The mundane or secular ideal of perfection is, however, not the only one that has attracted the attention of people throughout the world over the course of time. There are those who believe that the capacities of the human being, physical, vital, emotional, aesthetic, and intellectual are to be used only insofar as they can help the seeker achieve religious or spiritual realization or salvation. For these individuals, at some point, the ultimate development and perfection of the outward facing instruments of the being, and the social structure within which the individual functions, can be seen as distractions or obstacles along the way. The goals during life are to be those which support whatever form of salvation a particular religious viewpoint seeks. The human instruments (and by extension the social structure) are to be used, refined or suppressed, as the case may be, in order to facilitate this other-worldly resolution for the life.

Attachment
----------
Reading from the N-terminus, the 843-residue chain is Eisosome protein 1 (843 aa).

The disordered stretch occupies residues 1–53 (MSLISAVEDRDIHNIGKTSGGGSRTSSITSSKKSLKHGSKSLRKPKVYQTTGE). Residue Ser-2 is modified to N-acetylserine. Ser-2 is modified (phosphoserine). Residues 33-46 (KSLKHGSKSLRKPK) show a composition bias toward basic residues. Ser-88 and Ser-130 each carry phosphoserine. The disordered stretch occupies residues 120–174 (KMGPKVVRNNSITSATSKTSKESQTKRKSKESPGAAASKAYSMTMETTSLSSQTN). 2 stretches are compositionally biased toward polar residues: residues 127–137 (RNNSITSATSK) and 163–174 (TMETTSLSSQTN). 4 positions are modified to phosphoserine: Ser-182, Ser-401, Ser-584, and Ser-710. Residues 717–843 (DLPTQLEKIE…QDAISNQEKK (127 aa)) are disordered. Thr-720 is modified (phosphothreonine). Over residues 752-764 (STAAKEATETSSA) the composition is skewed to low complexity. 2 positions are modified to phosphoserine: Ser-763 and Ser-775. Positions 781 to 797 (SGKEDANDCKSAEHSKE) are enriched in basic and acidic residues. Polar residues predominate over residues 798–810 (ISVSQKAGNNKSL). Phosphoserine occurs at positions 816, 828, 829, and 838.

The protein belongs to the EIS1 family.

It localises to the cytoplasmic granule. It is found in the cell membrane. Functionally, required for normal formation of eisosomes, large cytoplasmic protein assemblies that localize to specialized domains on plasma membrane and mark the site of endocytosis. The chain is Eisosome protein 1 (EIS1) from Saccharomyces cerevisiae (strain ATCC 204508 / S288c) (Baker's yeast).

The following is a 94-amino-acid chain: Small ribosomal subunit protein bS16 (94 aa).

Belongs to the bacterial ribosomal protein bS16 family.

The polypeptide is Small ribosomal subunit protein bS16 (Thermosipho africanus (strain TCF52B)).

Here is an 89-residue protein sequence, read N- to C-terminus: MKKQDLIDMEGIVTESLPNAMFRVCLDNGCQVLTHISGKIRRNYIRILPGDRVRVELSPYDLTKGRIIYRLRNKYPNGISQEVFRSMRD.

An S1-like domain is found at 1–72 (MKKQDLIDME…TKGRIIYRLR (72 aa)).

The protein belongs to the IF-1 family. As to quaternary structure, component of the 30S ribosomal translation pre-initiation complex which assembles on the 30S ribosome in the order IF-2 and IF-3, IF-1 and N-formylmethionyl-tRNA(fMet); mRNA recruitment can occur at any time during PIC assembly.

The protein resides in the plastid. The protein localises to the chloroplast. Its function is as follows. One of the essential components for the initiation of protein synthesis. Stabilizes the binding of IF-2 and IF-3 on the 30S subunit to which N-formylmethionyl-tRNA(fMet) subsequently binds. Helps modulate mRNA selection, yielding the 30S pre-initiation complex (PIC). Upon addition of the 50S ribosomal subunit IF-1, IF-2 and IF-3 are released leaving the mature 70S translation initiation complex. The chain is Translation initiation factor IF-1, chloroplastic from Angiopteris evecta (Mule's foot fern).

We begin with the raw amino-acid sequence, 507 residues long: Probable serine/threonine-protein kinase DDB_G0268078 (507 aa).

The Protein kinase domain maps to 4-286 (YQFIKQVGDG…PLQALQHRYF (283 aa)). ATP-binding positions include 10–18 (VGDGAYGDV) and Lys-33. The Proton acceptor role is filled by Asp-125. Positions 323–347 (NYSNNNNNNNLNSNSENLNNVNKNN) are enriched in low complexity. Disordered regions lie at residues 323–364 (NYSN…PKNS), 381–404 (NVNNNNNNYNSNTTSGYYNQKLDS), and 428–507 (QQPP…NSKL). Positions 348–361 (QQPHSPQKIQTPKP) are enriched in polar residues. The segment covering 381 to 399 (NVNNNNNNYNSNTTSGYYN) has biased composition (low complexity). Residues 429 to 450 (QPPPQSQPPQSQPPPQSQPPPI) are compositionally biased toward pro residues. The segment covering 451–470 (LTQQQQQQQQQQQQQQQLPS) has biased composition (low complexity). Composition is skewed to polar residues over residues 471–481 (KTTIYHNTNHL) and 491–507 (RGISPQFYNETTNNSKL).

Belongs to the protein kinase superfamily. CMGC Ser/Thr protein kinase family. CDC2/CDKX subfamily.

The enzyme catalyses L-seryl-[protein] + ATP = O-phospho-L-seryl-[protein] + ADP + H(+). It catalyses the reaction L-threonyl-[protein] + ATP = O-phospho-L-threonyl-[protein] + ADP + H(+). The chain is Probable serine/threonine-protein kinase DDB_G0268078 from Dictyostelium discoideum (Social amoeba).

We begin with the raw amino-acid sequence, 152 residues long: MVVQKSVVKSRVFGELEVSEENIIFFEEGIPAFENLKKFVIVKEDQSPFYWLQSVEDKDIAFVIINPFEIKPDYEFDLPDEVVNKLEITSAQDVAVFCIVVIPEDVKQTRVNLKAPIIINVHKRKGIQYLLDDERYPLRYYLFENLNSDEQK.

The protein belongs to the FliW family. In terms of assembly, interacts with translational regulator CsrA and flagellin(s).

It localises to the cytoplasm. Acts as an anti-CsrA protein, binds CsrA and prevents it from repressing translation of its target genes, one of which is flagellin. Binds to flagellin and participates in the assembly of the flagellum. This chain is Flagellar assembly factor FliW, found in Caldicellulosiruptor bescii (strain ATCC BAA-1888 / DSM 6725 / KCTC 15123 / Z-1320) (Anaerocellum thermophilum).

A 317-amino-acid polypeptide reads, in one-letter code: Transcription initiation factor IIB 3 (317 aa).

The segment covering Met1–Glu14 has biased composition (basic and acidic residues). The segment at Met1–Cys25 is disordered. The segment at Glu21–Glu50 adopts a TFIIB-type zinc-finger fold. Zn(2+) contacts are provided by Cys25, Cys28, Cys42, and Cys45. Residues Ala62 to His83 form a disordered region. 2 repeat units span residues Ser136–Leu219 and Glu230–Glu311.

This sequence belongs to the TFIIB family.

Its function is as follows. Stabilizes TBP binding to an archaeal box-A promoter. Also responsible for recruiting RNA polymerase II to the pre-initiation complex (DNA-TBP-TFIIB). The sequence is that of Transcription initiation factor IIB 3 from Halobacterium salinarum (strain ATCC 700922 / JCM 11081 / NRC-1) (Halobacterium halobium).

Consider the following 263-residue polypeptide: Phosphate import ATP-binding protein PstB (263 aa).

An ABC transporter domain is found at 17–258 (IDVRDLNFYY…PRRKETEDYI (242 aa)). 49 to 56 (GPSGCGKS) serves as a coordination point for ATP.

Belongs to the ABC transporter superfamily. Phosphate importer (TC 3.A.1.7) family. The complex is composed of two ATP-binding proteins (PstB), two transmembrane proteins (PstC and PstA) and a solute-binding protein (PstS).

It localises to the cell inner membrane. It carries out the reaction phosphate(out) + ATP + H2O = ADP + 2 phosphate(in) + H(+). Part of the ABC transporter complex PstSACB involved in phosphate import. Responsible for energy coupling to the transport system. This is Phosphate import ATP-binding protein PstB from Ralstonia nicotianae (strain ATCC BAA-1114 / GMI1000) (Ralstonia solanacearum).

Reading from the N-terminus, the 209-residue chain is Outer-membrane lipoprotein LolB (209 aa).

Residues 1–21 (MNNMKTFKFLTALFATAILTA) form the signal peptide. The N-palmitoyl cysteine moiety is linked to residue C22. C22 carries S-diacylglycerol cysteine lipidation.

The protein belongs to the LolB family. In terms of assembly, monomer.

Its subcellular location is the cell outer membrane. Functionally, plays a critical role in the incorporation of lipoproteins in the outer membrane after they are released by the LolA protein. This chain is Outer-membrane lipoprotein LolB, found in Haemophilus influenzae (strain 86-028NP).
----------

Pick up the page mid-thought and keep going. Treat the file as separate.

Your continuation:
For those following a religious ideal, the perfection comes about through achievement of some form of liberation or status in another world or plane of existence after death. This may be achieving a place in heaven, for instance. Sri Aurobindo observes: “But the mundane aim takes for its field the present life and its opportunities; the religious aim, on the contrary, fixes before it the self-preparation for another existence after death, its commonest ideal is some kind of pure sainthood, its means a conversion of the imperfect or sinful being by divine grace or through obedience to a law laid down by a scripture or else given by a religious founder. The aim of religion may include a social change, but it is then a change brought about by the acceptance of a common religious ideal and way of consecrated living, a brotherhood of the saints, a theocracy or kingdom of God reflecting on earth the kingdom of heaven.”
Sri Aurobindo, The Synthesis of Yoga, Part Four: The Yoga of Self-Perfection, Chapter 2, The Integral Perfection, pp. 590-591